Shock and stabilisation following long-term drought in tropical forest from 15 years of litterfall dynamics
da Costa, ACL
Journal of Ecology
Wiley for British Ecological Society
© 2018 The Authors. Journal of Ecology published by John Wiley & Sons Ltd on behalf of British Ecological Society. This is an open access article under the terms of the Creative Commons Attribution License (https://creativecommons.org/licenses/by/4.0, which permits use, distribution and reproduction in any medium, provided the original work is properly cited.
1.Litterfall dynamics in tropical forests are a good indicator of overall tropical forest function, indicative of carbon invested in both photosynthesising tissues and reproductive organs such as flowers and fruits. These dynamics are sensitive to changes in climate, such as drought, but little is known about the long-term responses of tropical forest litterfall dynamics to extended drought stress. 2.We present a 15-year dataset of litterfall (leaf, flower and fruit, and twigs) from the world's only long-running drought experiment in tropical forest. This data set comprises one of the longest published litterfall time-series in natural forest, which allows the long-term effects of drought on forest reproduction and canopy investment to be explored. 3.Over the first four years of the experiment, the experimental soil moisture deficit created only a small decline in total litterfall and leaf fall (12% and 13% respectively), but a very strong initial decline in reproductive litterfall (flowers and fruits) of 54%. This loss of flowering and fruiting was accompanied by a de-coupling of all litterfall patterns from seasonal climate variables. However, following >10 years of the experimental drought, flower and fruiting re-stabilised at levels greater than in the control plot, despite high tree mortality in the drought plot. Litterfall relationships with atmospheric drivers were re-established alongside a strong new apparent trade-off between litterfall and tree growth. 4.Synthesis: we demonstrate that this tropical forest went through an initial shock response during the first four years of intense drought, where reproductive effort was arrested and seasonal litterfall patterns were lost. However, following >10 years of experimental drought this system appears to be re-stabilising at a new functional state where reproduction is substantially elevated on a per tree basis; and there is a new strong trade-off between investment in canopy production and wood production.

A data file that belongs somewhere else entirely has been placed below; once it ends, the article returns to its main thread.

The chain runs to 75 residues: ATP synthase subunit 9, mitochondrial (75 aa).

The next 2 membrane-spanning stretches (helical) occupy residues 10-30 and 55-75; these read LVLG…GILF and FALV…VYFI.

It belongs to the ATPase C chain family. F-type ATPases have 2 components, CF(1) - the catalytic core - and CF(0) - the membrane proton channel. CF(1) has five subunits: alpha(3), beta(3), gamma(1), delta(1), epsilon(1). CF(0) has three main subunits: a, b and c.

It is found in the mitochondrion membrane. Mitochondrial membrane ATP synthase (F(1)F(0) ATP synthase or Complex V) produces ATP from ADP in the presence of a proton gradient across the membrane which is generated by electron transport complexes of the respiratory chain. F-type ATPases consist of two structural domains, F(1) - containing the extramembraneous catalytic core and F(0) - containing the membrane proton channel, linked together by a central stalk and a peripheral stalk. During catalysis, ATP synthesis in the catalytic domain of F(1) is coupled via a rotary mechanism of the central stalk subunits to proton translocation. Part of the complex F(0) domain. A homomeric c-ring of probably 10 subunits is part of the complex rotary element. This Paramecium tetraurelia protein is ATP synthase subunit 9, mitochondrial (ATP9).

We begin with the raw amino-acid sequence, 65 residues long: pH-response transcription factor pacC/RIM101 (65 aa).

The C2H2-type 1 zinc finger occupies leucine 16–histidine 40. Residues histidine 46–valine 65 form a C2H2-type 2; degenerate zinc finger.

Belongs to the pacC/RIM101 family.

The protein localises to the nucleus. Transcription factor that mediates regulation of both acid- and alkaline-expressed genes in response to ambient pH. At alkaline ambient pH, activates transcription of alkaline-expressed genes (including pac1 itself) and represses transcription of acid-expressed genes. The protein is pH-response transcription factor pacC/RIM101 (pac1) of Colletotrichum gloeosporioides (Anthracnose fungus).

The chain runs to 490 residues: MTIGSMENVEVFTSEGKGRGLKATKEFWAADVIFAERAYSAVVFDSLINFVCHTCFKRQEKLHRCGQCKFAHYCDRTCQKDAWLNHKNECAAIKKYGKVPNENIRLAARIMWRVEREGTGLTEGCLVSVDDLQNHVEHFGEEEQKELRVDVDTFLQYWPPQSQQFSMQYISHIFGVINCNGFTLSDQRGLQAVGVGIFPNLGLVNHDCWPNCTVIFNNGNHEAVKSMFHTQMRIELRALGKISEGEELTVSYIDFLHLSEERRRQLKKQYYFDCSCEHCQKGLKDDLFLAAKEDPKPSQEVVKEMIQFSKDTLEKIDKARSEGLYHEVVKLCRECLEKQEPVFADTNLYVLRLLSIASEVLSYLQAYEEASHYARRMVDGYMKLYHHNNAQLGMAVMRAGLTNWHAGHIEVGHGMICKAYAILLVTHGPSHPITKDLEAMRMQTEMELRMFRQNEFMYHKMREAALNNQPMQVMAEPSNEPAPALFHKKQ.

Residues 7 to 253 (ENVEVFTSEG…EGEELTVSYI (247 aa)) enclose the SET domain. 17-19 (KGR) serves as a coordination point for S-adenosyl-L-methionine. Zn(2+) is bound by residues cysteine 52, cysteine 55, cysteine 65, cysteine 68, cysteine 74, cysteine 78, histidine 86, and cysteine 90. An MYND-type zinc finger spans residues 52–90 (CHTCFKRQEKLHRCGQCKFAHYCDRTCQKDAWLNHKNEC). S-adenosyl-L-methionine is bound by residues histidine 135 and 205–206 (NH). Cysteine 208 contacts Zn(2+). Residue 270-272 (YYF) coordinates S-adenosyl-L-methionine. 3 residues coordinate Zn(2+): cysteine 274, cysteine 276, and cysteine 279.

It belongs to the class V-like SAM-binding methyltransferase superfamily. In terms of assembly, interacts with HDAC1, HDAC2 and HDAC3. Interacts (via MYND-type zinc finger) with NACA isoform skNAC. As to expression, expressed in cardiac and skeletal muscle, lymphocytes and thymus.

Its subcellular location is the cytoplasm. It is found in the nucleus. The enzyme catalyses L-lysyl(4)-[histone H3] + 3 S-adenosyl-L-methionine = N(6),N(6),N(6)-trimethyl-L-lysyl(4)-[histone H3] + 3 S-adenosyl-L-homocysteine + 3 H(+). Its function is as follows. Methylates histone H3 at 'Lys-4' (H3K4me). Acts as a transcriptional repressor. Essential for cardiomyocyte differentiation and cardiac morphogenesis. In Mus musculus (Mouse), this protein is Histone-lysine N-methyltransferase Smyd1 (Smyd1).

This work is a product of UK NERC grant NE/J011002/1 to PM and MM, UK NERC independent fellowship grant NE/N014022/1 to LR, CNPQ grant 457914/2013-0/MCTI/CNPq/FNDCT/LBA/ESECAFLOR to ACLD, an ARC grant DP17010409to PM. It was previously supported by NERC NER/A/S/2002/00487, NERC GR3/11706, EU FP5-Carbonsink and EU FP7-Amazalert to PM and a grant from the Gordon and Betty Moore Foundation to YM
This is the author accepted manuscript. The final version is available from Wiley via the DOI in this record.
Published online 16 January 2018
Except where otherwise noted, this item's license is described as © 2018 The Authors. Journal of Ecology published by John Wiley & Sons Ltd on behalf of British Ecological Society. This is an open access article under the terms of the Creative Commons Attribution License (https://creativecommons.org/licenses/by/4.0, which permits use, distribution and reproduction in any medium, provided the original work is properly cited.